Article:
One of the criminal masterminds behind the infamous DarkMaket site built to allow cyber criminals to collaborate on online scams, has been sentenced to nearly five years in jail, according to widespread reports.
Renukanth Subramaniam, 33, was sentenced at Blackfriars Crown Court to 46 months for conspiracy to defraud and 10 months for five counts of mortgage fraud.
John McHugh, 66, of Doncaster, South Yorkshire, was jailed for two years for conspiracy to defraud after being caught using the site under the alias 'devilman'.
According to an Associated Press report, Judge John Hillen said: "Criminals should learn from this case that, even in cyber space, there is no hiding place. "
The case was brought after an international investigation involving the UK's Serious Organised Crime Agency (Soca) and the FBI during which undercover officers infiltrated the site which has since been dubbed a 'Facebook for fraudsters'.
Soca alleged that Subramaniam set up DarkMaket in November 2005, offering an "invitation-only service" for criminals to buy and sell stolen credit card details and "anything else they needed to commit financial crime".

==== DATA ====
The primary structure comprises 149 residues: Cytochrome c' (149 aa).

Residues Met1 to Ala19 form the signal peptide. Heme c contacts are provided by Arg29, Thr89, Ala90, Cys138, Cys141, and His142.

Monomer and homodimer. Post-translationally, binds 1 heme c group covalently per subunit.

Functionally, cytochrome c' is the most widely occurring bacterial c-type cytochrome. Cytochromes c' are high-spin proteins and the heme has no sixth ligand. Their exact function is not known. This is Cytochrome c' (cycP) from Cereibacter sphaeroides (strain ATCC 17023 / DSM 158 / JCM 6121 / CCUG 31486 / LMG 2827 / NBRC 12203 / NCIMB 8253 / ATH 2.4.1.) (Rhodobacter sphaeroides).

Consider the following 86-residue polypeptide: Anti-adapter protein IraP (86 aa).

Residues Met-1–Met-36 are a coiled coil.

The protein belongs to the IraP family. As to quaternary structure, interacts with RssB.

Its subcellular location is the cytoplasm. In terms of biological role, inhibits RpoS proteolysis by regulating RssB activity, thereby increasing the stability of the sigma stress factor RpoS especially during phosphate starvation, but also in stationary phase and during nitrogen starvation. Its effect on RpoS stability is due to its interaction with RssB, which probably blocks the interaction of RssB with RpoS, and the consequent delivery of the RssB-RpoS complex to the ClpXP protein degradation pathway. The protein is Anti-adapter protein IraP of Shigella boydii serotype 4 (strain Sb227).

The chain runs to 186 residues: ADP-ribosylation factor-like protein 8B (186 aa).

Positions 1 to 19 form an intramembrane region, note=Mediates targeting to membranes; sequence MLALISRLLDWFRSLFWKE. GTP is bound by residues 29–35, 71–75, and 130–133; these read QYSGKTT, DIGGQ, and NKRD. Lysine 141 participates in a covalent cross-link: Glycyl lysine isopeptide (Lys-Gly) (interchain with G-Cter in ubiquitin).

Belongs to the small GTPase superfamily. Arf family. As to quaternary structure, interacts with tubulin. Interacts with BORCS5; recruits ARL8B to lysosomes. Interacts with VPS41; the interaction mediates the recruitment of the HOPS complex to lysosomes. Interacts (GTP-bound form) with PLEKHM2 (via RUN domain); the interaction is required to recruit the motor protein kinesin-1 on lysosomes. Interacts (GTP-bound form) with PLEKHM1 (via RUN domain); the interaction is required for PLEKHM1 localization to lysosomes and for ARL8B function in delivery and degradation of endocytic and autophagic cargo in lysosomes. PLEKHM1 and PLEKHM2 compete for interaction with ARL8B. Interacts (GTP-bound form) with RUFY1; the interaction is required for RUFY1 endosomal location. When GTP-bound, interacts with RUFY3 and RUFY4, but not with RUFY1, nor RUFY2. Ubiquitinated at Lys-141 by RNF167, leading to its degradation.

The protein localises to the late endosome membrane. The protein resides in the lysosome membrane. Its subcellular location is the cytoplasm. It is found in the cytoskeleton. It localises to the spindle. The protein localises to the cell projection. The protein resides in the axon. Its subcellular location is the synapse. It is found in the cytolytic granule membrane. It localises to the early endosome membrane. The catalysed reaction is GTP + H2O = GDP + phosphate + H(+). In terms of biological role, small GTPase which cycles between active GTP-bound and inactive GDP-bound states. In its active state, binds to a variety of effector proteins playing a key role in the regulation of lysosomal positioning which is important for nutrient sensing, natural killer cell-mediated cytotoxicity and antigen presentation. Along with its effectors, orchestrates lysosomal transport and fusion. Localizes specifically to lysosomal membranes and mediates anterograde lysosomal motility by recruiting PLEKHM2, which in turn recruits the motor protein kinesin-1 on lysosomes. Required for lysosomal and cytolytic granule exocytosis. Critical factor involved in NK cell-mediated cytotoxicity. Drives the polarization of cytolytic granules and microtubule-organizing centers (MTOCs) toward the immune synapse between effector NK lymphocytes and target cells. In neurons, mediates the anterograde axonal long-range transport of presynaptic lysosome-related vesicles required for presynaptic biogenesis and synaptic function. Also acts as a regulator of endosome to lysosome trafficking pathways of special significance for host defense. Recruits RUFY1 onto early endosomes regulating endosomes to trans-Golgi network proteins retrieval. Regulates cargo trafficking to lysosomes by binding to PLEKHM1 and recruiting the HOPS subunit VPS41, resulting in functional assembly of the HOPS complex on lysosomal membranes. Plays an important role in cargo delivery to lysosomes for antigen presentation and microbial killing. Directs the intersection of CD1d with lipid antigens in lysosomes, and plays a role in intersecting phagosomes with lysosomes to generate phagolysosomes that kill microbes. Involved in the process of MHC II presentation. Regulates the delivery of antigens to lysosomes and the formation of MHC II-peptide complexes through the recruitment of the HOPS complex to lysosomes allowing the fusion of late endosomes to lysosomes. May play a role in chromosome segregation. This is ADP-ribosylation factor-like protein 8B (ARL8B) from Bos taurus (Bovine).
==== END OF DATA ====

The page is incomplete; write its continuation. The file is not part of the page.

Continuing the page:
The site was shut down in 2008, having enabled deals which led to scams worth tens of millions of pounds and generating over 60 arrests, said Soca.
"The key to investigations of this sort is finding the evidence to connect the online persona with a living breathing person," said Sharon Lemon, deputy director of Soca, at the time Subramaniam pleaded guilty.
"Subramaniam went to great trouble to hide his activity. He seems to have thought that carrying data around on memory sticks and using internet cafés would somehow protect him from scrutiny. He was wrong."
Cotton seedling freezes to death as Chang'e-4 shuts down for the Moon's 14-day lunar night
Fortnite easily out-earns PUBG, Assassin's Creed Odyssey and Red Dead Redemption 2 in 2018
Meteor showers as a service will be visible for about 100 kilometres in all directions
Saturn's rings only formed in the past 100 million years, suggests analysis of Cassini space probe data
New findings contradict conventional belief that Saturn's rings were formed along with the planet about 4.5 billion years ago